Thursday, December 14, 2017


For God did not call us to impurity but in holiness. 

I'm not hurting any body! 

In this part of his pastoral letter to the Thessalonians, Paul isn't telling the new Christians what to believe, but how to live out their faith. They, like us, are living in the in-between time, after Jesus’ resurrection but before his second coming. Paul is urging the Thessalonians to live Godly lives in response to the grace that God has given them. They are to abstain from lustful, passionate and exploitive relationships. They are to honor the bodies of the people around them and not use others for their own pleasure.

Not exploiting people is harder than it might first appear. While many of us would never engage in sexual fertility rites like the pagan worshippers in Thessalonica, exploitation of other people's bodies still exists. Recent headlines about sexual assault are a testament to the way women’s (and some men’s) bodies are taken advantage of even today. Human trafficking is still an issue during the Superbowl.

It can be easy for many of us to think that we are quite different from the Thessalonians or those who make unwanted sexual advances or hire prostitutes, but many of us are complicit in the same sin, just to a different degree. We may feel like we have a moral high ground if we have heteronormative, culturally appropriate, mutually fulfilling sexual relationships. We are pretty sure we aren't hurting any body.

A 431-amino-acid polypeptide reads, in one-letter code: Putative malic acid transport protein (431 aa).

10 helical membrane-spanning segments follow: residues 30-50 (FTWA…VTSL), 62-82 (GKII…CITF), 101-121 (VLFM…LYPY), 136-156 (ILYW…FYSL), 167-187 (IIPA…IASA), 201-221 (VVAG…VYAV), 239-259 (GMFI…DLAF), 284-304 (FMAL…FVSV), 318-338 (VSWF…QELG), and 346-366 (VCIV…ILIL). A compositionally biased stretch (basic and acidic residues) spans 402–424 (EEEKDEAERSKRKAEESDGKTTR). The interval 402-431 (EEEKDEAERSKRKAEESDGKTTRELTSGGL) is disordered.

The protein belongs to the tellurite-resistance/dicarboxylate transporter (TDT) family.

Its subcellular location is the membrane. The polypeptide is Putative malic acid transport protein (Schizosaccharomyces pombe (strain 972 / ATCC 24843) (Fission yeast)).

But the truth is, even the most chaste, faithful or respectful among us depends on other people’s bodies. In order to make the everyday things we buy and use affordable, we end up exploiting the bodies of other people. Our grapes and tomatoes and t-shirts and shoes came at a cost to someone else's body. And while it's not the horrible violation of sexual abuse, the exploitative nature of our economy is not holy.

The people who harvest our food, make our clothes or (even closer to home) care for our children are working for our benefit. Their bodies go and do what ours cannot, for whatever reason. Too often hese workers earn less than a living wage, work in questionable conditions and face the painful side effects of their jobs on their bodies without health insurance. If they are overseas, the conditions may be even worse. 

It's easy to be self-righteous knowing that we are kind and respectful to the people we encounter. But how we depend upon and treat the bodies we don't see in our everyday economic choices is something many of us need to think and pray about. Myself included.

Photo credit: Broadus Mattison 
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